Dogs can discriminate barks from different situationsMaros K, Pongrácz P, Bárdos Gy, Molnár Cs, Faragó T & Miklósi Á
Applied Animal Behaviour Science, 2008, 114, 159-167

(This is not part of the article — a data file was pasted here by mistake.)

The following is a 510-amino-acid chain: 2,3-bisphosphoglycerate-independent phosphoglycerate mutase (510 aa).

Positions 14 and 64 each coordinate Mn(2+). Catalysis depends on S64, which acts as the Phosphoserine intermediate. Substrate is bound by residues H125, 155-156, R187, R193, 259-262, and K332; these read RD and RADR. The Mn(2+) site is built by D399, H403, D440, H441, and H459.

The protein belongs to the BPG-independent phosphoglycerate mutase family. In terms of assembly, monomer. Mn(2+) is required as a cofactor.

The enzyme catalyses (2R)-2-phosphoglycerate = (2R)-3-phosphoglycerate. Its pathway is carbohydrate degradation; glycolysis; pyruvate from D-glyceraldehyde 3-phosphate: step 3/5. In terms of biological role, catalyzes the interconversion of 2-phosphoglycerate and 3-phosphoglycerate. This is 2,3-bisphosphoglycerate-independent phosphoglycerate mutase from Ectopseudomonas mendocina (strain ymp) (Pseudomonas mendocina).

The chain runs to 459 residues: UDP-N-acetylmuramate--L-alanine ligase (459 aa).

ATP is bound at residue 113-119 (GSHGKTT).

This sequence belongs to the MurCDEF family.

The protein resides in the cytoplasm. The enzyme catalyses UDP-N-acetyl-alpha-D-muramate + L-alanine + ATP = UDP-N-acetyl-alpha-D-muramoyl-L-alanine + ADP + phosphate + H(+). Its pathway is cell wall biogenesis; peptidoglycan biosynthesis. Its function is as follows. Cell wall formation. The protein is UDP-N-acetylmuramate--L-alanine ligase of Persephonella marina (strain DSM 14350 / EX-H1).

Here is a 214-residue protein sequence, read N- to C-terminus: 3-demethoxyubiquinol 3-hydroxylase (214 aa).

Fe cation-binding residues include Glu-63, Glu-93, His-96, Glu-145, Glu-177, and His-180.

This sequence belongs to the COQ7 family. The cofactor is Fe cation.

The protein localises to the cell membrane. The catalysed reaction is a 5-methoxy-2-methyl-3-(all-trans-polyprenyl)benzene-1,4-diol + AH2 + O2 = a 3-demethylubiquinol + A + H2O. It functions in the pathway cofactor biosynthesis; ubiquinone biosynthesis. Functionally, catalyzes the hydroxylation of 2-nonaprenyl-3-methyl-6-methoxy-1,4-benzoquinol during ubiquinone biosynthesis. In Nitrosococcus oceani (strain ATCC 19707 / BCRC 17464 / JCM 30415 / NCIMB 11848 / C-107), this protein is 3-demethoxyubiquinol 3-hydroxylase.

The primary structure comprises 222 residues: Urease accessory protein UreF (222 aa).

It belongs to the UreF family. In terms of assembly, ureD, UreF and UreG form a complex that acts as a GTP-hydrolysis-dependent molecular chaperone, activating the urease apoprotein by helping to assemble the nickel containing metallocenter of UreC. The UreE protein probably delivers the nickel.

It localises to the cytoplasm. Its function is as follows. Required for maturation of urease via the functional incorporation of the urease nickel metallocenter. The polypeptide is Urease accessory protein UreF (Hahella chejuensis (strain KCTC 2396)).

We investigated if dogs can discriminate barks of another individual recorded in two markedly different situations: (a) when a stranger entered the property where the dog lived, and (b) when the dog was tethered to a tree and left alone. We used a habituation-dishabituation paradigm for testing discriminatory abilities. Three 25-s long samples of "stranger" bark were followed by a single "alone" bark sample. As a control, we used two types of mechanical noise (an electric drill and a refrigerator). Dogs (n = 14) were equipped with a portable heart rate monitor which recorded the data during the whole experiment. Upon hearing the first barking sound, the heart rate of the dogs increased significantly, followed by a habituation when the same barks were played back the second and third time. The fourth, different bark caused dishabituation of the heart rate. This suggests that heart rate can be a sensitive indicator of changes in attentiveness. The dogs did not show any significant evidence of dishabituation to the Control condition of the mechanical noises. Our experiment showed that dogs can perceive the difference between barks originating from different situations, thus barking is perhaps a communicative tool not only for dogs to humans, but for dogs to dogs as well.
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